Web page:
4 Best Practices of Chronically Happy People
Are you among that group of people the rest of society would consider chronically happy? If so, this post probably doesn’t contain any information you don’t already know. If not, the next few paragraphs could change your life. Adopting the best practices of chronically happy people could allow you to join their ranks in short order.
As you read, bear in mind this one important thing: happiness is a matter of choice. You control your daily level of happiness by the way you choose to view the world. Best of all, no person or thing can steal happiness from you.
1. They Relinquish Control
Chronically happy people are keenly aware that they cannot control every aspect of life. They cannot control the weather, for example. So there’s no point in being unhappy every time it rains or gets a bit chilly. On a more serious level, they also know that trying to control other people is a doorway to unhappiness.
People are great. We all need to be around them. But people let us down. They act selfishly and make bad decisions. Therefore, trying to control others is a good way to make yourself crazy. The more you attempt to exert control, the more unhappy you are likely to be. So what’s the solution? Relinquish that control. Let people be themselves. You do you and let them do them.
2. They Don’t Seek Outside Approval
Hand-in-hand with relinquishing control is not seeking outside approval. It really doesn’t matter what other people think about you, your life, or the decisions you make. Happy people know that. They do not spend their lives trying to make other people happy. They don’t worry about whether or not other people approve. They do what they believe is right and pursue what they want to pursue, irrespective of what anyone else thinks about it.
3. They Willingly Take Risks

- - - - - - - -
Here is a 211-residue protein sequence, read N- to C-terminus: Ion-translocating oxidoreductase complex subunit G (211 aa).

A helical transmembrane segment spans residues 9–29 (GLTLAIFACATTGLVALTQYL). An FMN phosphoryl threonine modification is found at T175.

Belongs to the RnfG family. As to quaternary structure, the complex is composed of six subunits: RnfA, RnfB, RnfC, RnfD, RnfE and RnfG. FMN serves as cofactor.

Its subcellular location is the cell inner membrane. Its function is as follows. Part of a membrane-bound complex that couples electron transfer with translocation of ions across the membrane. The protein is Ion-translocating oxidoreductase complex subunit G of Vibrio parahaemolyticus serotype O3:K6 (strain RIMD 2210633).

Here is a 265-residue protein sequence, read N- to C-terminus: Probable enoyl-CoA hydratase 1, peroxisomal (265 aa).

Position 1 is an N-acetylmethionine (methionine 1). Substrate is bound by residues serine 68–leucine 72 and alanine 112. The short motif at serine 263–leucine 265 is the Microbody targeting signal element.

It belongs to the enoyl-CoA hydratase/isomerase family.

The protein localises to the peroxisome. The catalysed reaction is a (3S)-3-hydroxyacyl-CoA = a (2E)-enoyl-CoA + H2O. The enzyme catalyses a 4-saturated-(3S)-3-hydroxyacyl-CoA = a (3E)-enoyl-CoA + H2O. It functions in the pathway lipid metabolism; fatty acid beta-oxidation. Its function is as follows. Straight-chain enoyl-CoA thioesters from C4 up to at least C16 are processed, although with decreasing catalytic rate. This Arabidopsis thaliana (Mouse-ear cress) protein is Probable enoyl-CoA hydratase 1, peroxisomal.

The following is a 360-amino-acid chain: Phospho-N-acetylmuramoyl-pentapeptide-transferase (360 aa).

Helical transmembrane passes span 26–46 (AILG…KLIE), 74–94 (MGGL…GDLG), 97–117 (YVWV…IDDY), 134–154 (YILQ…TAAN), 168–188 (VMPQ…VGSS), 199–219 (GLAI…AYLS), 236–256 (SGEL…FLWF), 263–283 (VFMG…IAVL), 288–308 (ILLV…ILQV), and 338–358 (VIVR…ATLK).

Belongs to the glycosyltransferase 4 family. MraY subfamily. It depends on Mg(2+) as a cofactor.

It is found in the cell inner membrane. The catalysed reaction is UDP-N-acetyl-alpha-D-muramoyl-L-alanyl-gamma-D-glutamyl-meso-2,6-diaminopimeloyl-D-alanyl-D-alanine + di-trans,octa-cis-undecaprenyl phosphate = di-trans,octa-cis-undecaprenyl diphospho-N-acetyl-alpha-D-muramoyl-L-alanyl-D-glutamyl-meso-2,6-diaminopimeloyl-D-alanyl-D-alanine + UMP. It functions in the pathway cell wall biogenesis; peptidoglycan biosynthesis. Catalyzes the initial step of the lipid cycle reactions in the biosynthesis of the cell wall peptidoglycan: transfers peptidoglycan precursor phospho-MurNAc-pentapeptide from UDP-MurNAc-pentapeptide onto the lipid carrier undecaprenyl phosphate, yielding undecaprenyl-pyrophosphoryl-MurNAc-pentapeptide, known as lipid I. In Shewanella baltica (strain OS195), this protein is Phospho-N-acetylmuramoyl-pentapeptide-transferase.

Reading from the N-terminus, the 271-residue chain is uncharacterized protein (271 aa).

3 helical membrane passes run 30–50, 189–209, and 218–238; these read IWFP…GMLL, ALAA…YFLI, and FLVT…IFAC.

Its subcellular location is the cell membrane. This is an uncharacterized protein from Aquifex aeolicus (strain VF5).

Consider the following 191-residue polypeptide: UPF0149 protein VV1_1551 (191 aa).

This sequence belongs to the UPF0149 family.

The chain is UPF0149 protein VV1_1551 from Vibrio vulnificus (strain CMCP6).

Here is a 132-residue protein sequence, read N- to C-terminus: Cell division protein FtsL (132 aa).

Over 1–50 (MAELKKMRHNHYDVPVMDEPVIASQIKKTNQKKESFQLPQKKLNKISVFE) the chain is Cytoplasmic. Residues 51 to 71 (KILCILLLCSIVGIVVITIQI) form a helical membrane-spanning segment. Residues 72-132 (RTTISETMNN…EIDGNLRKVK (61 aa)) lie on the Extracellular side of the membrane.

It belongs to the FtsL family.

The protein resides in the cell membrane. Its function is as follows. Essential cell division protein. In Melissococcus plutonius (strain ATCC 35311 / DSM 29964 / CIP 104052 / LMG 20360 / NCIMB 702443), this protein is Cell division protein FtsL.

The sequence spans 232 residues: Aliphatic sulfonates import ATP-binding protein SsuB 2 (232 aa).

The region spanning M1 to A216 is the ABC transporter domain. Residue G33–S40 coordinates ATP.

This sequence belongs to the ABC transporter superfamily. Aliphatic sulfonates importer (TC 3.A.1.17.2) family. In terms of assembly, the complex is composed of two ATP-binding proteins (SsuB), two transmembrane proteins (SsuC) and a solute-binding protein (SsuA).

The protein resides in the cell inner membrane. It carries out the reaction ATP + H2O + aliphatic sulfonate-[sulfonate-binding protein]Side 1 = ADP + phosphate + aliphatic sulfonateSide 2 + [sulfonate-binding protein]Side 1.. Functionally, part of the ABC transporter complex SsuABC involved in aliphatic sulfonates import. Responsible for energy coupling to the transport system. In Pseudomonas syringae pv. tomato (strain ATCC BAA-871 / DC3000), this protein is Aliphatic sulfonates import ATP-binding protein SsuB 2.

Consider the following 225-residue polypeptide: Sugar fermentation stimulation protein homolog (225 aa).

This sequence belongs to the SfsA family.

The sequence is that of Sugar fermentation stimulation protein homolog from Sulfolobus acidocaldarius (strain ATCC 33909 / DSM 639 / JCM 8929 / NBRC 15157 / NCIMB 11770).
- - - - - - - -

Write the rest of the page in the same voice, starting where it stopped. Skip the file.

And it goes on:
There is a lot to be said about taking risks. With risk comes reward. And truth be told, it is nearly impossible to gain a reward without taking some sort of risk. Take healthy relationships, for example. If you want the reward that comes with them, the good folks at Relationships & More in Rye, New York say you have to be willing to risk being hurt along the way. If you close yourself off in order to avoid being hurt, the relationships you do have will suffer.
4. They Choose to Be Content
Believe it or not, happiness and contentedness are inextricably linked. Chronically happy people are generally content people as well. Being content does not mean being lackadaisical or unmotivated. It doesn’t mean being unwilling to learn, grow, etc. Contentedness is finding satisfaction where you currently are, even as you strive to move forward.
When you are content, every little failure along life’s road doesn’t turn into an emotional train wreck. You take your failures with your successes. And as one day turns into the next, you keep moving forward with a quiet satisfaction that you are doing what you want to do.
Unhappy people constantly focus on what they don’t have. The longer they go without that thing they seek, the more unhappy they become. Generally happy people don’t live that way. They are content.
Rare is the person who finds happiness accidentally. Rare is the chronically happy person who doesn’t do anything to be happy. Happiness is a choice rooted in the decisions we make and how we choose to look at life. If you want to be among the chronically happy, start practicing the four things mentioned in this post.